Gender pay gap in the European Union

Gender pay gap in the European Union

My reporting in Brussels is focused on the gender pay gap between men and women living within the European Union. This is a contested and vitally important issue given that women make up more than 50 percent of the world’s population.

I have interviewed three members of the European Parliament to address the issue. The interviewees are responsible for dealing with these issues within their party.  Since they belong to different ideologies they were able to offer me different perspectives on how to deal with the situation:

Lina Gálvez Muñoz – Group of the Progressive Alliance of Socialists and Democrats in the European Parliament. Spanish Socialist Workers Party (Spain).

Marc Botenga – Left-wing group in the European Parliament. Labor Party of Belgium (Belgium)

Michiel Hoogeveen – European Conservatives and Reformists Group Netherlands – JA21 (The Netherlands)

First of all, it is worth defining the term gender gap. According to the Oxford dictionary, this is its definition: “the difference between the amount paid to two different groups of people”. In this case, I focus on the difference between men and women.

According to the World Economic Forum’s Global Gender Gap Report 2022, Europe has at least 60 years to go before it reaches parity. A figure that generates some discomfort, especially for left-wing parties, which are usually more sensitive to these issues. In the report, Lina Gálvez and Marc Botenga explain the root problems of this issue and stress the importance of immediate action to solve it as soon as possible.

Although one of the fundamental principles of the EU is gender equality, women in the bloc still earn 13% less than men. The truth, as interviewees say, is that there is a “social historical” factor involved that has been inherited from generation to generation. Some interpret it as a natural sign of being human. Others, on the contrary, consider that this is due to a social application that must be eradicated in order to achieve equal opportunities.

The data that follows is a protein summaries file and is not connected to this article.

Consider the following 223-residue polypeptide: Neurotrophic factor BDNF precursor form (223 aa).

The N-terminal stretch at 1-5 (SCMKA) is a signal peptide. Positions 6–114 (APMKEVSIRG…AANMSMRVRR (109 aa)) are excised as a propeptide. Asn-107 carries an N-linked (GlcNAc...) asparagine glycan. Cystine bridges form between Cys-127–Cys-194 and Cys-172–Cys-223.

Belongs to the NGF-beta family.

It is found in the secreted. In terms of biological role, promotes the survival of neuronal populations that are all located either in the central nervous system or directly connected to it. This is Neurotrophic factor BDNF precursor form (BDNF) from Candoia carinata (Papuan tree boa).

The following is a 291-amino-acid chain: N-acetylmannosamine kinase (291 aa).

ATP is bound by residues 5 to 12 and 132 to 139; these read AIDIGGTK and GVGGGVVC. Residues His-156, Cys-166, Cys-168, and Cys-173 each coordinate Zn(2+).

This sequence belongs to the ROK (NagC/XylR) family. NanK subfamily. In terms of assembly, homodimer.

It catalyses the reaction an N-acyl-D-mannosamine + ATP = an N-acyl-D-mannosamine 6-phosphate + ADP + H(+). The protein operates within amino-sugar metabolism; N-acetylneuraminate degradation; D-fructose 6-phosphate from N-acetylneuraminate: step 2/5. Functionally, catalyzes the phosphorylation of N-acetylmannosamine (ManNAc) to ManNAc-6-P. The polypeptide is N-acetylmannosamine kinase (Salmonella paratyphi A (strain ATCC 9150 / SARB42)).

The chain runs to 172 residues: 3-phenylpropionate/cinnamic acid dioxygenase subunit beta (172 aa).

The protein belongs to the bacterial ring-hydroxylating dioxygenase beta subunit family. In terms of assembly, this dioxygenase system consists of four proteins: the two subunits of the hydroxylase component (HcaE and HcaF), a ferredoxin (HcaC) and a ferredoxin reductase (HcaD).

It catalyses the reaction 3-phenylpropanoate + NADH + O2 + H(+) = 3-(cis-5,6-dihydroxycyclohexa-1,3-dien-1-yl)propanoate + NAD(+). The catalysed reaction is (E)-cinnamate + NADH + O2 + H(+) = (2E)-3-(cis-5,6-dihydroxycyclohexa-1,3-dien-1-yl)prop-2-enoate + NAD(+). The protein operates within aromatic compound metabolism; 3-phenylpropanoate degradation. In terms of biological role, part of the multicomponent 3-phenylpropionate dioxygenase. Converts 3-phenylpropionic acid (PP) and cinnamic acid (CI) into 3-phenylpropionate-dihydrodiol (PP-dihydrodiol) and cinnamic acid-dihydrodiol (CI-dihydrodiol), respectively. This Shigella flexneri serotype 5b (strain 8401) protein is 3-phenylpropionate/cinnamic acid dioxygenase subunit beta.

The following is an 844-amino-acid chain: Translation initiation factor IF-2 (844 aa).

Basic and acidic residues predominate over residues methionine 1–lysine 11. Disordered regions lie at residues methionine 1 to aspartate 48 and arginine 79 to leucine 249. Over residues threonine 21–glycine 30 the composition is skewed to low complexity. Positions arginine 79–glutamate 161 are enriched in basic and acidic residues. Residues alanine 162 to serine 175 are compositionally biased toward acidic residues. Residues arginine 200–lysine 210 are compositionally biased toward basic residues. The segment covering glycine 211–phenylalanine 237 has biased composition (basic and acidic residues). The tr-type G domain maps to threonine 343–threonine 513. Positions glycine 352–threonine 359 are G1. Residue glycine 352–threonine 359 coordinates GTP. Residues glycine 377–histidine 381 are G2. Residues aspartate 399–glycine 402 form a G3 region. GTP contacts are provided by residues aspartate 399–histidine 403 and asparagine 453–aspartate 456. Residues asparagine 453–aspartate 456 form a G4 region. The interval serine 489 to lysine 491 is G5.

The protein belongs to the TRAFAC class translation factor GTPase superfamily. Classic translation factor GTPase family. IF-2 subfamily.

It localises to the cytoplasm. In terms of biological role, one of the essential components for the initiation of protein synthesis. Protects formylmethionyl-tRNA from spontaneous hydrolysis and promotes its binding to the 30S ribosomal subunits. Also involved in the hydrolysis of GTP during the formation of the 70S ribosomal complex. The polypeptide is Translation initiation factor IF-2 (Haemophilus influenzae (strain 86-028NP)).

Women, who are disproportionately assigned the primary care of children, tend to choose jobs that offer flexible or shorter hours. This has created an unequal burden for women to take career breaks to facilitate childcare.

In fact, here’s a striking statistic. Although more women than men complete higher education in the EU, they are underrepresented in the labor market. Nearly 30% of women in the EU work part-time, compared to 8.4% of men, and they are much more likely to stop working to care for their children and family. This also means that fewer women are promoted to leadership positions. Less than 8% of the world’s top companies have women as CEOs.

This situation leads to another problem for the future.  The gender pay gap puts women at greater risk of poverty in old age. In 2020, EU women aged 65 and over received pensions that were, on average, 28.3% lower than those of men.

In addition, a key strategy proposed by the European Parliament is to enforce rules requiring employers to make wages transparent. In April, the Parliament voted to require EU companies with at least 50 employees to disclose information that makes it easier for colleagues to compare salaries and uncover any existing gender pay gap in their organization.

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